Two early medieval skeletons were unearthed recently in Ireland with large stones wedged into their mouths -- evidence, archaeologists say, that it was feared the individuals would rise from their graves like zombies.
Although before we arrive at the zombies, vampires were considered (of course):
Initially, Read and colleagues thought they had found a Black Death-related burial ground. Remains of individuals buried at the end of the Middle Ages with stones stuck in their mouths have hinted at vampire-slaying rituals.
It was believed that these "vampire" individuals spread the plague by chewing on their shrouds after dying. In a time before germ theory, the stone in the mouth was then used as a disease-blocking trick.
Since the vampire phenomenon didn't emerge in European folklore until the 1500's, the archaeologists ruled out this theory for the 8th century skeletons.
To be fair here, as wacky as this bit might sound, the journalist does actually mention the proper word for it, revenants. But zombies and vampires? It's a perfect combination for a sensationalist article.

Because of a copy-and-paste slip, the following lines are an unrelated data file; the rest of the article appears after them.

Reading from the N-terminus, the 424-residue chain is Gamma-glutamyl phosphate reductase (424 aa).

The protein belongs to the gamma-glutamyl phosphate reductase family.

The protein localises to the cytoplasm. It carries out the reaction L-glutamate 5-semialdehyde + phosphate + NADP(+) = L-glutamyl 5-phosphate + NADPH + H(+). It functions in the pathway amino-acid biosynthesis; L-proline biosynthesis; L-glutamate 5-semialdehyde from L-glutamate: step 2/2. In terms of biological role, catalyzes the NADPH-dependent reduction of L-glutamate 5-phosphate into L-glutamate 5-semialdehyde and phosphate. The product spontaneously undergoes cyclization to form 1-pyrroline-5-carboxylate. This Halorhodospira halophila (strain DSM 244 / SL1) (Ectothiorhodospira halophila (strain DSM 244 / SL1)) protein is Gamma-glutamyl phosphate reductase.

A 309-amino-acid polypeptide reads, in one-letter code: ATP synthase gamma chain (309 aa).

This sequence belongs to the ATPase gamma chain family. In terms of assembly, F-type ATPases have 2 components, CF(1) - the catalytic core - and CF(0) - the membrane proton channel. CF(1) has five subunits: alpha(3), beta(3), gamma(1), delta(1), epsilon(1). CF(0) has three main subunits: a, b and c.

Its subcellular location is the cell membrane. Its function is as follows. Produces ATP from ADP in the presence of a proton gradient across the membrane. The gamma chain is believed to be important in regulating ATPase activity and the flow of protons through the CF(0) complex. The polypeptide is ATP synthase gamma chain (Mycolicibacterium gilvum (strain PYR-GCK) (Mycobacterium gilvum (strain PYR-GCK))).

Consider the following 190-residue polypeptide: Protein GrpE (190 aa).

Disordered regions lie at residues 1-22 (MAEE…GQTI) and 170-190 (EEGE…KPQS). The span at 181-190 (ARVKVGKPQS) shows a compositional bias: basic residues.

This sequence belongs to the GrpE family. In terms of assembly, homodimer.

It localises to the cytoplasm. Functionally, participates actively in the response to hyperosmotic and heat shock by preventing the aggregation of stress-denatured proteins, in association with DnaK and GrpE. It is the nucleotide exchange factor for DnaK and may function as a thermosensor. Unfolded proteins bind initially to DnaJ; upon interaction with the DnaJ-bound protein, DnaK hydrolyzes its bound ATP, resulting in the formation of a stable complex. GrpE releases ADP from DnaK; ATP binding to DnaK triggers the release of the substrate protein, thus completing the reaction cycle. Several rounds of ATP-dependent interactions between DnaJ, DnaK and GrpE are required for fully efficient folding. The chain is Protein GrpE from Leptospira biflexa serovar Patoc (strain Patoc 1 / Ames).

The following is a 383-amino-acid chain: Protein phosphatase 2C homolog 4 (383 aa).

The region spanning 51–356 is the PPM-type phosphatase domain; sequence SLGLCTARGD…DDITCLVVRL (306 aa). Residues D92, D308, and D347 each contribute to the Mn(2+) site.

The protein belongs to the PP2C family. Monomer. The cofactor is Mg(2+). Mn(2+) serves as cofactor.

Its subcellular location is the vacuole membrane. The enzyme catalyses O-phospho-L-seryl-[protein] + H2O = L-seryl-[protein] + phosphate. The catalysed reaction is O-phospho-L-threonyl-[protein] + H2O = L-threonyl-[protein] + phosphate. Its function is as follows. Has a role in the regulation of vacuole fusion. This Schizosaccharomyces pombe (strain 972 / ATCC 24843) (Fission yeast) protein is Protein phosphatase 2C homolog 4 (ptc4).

Except, of course...
In spite of the excitedly breathless opening paragraph, the archaeologists in question at no point during the course of the article ever mention the word 'zombie.' But of course, everybody loves zombies these days, so why not, if it gets people reading the article? The zombie word implies the eighth century Irish were concerned about the living dead rising with a penchant for other people's brains, though, whereas I think what the archaeologists were actually saying is that the dead might rise due to an unholy communion with Satan, or something, with the general intent of terrorising the local population or spreading disease (but not the living dead zombie kind). That's not something that necessarily implies eating other people's brains and turning the whole world into zombies.
But no. Zombies.